Time: | Location: South Korea

The project team (Mr. Zhao Ang, director of REEI, and Mr. Lin Jiaqiao, deputy director of REEI) traveled to South Korea from 1st July to 5th July to visit several Korean environmental NGOs, think tanks and research institutions in Seoul, Gwangju and Busan, aimed to understand their work and research on energy and climate change issues, and to introduce the Energy Transition and Carbon Pricing (ETCP) Project which is cooperated by REEI and CANGO as well as seek further cooperation. 

In addition, the project team participated in a seminar jointly organized by the International Climate and Environment Center (ICEC) and the Korea Federation for Environmental Movements (KFEM) on the morning of 4th July, 2019 at the ICEC office building. (For more details about the seminar, please browse http://en.reei.org.cn/activity/23). The following table presents the agenda for the schedule of Korea Field Trip.

Table 1. Schedule of Korea Field Trip

Schedule (EN).png

Through the sharing of the above organizations, the project team understands the situation of South Korea’s energy transition and policies on air pollution control. Although South Korea introduced PM2.5 standard in 2015, the work of reducing PM2.5 is still challenging since diesel vehicles account for a large proportion of total road transport vehicles. Therefore, it is a difficult task to promote energy transition especially in the transport sector. Prof. Shin Dong-Chun from Yonsei University thought it is a mistake for the Korean government to introduce diesel car especially the diesel SUV years ago.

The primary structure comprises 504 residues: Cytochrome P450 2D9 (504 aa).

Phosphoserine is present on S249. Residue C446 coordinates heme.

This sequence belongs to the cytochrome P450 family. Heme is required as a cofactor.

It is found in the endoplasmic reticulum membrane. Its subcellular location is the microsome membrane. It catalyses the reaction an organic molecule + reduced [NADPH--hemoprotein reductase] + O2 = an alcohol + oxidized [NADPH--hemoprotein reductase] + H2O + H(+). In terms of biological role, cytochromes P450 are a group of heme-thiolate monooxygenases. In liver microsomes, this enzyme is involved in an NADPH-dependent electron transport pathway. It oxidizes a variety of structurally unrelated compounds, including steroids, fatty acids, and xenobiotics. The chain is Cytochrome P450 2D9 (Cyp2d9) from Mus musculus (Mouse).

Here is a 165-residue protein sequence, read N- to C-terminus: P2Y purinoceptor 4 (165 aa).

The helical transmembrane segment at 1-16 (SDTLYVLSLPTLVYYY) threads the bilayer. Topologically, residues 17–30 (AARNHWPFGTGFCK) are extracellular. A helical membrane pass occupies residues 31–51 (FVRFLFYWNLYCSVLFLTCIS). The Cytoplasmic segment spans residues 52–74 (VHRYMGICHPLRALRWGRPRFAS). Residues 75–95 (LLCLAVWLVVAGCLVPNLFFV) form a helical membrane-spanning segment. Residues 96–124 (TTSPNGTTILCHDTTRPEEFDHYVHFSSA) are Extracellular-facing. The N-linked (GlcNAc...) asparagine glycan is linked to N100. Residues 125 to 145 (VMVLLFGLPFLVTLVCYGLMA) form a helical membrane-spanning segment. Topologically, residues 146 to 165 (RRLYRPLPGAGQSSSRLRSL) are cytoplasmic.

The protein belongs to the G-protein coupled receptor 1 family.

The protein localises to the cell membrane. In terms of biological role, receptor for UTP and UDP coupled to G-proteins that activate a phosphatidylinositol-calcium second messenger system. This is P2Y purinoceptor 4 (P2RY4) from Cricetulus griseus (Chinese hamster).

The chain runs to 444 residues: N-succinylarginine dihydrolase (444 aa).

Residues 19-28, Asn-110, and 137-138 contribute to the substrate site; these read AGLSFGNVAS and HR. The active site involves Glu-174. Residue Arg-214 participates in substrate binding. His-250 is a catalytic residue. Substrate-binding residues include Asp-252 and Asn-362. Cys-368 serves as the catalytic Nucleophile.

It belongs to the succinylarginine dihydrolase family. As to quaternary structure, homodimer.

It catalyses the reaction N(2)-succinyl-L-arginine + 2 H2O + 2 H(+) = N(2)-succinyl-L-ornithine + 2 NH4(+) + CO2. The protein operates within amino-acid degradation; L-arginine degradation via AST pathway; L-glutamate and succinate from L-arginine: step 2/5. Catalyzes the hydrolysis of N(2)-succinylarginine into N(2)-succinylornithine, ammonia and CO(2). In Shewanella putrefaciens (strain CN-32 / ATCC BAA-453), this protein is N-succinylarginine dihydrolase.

Prof. Shin and Ms. Yangyi Wonyoung.png

In addition, Ms. Yangyi Won-Young, director of Energy Transition Korea, told us that currently the capacity of coal, natural gas and nuclear is 37GW, 38GW and 23GW, respectively, and the renewable energy power capacity is only over 10GW, while renewables include waste-to-energy incineration projects but the newly revised Energy Law has abolished waste-to-energy projects as renewable energy this year. Power sector can be seen as the most crucial issue in South Korea’s energy transition, since the state-owned power company is controlling the power price and is reluctant to develop more renewable energy power generation, hence the current power system cannot stimulate the process of further energy transition.


During the Gwangju ICEC seminar, Dr. Sang In Kang, Chief Research Fellow of Korea Adaptation Centre for Climate Change at the Korea Environment Institute, demonstrated that solar-integrated farming is one of the main choices for South Korea to complete its target of 20% of renewable energy in the energy mix by 2030, as it can solve a series of problems such as limited area and unfair subsidies. The current pilot projects have been completed and the implementation effect is good.


In terms of carbon pricing system, Emission Trading System (ETS) in South Korea has not been working well to increase the share of renewable energy. Besides, the current carbon price (30 USD/t CO2) is still low, which cannot discover the true cost of reducing emissions.


For the further cooperation of ETCP Project, Energy and Climate Policy Institute for Just Transition (EPCI) has signed the Memorandum of Understanding (MoU) with REEI, and Solution for Our Climate (SFOC) is willing to establish the partnership with REEI, exchanging information and seeking the opportunity of jointly holding events.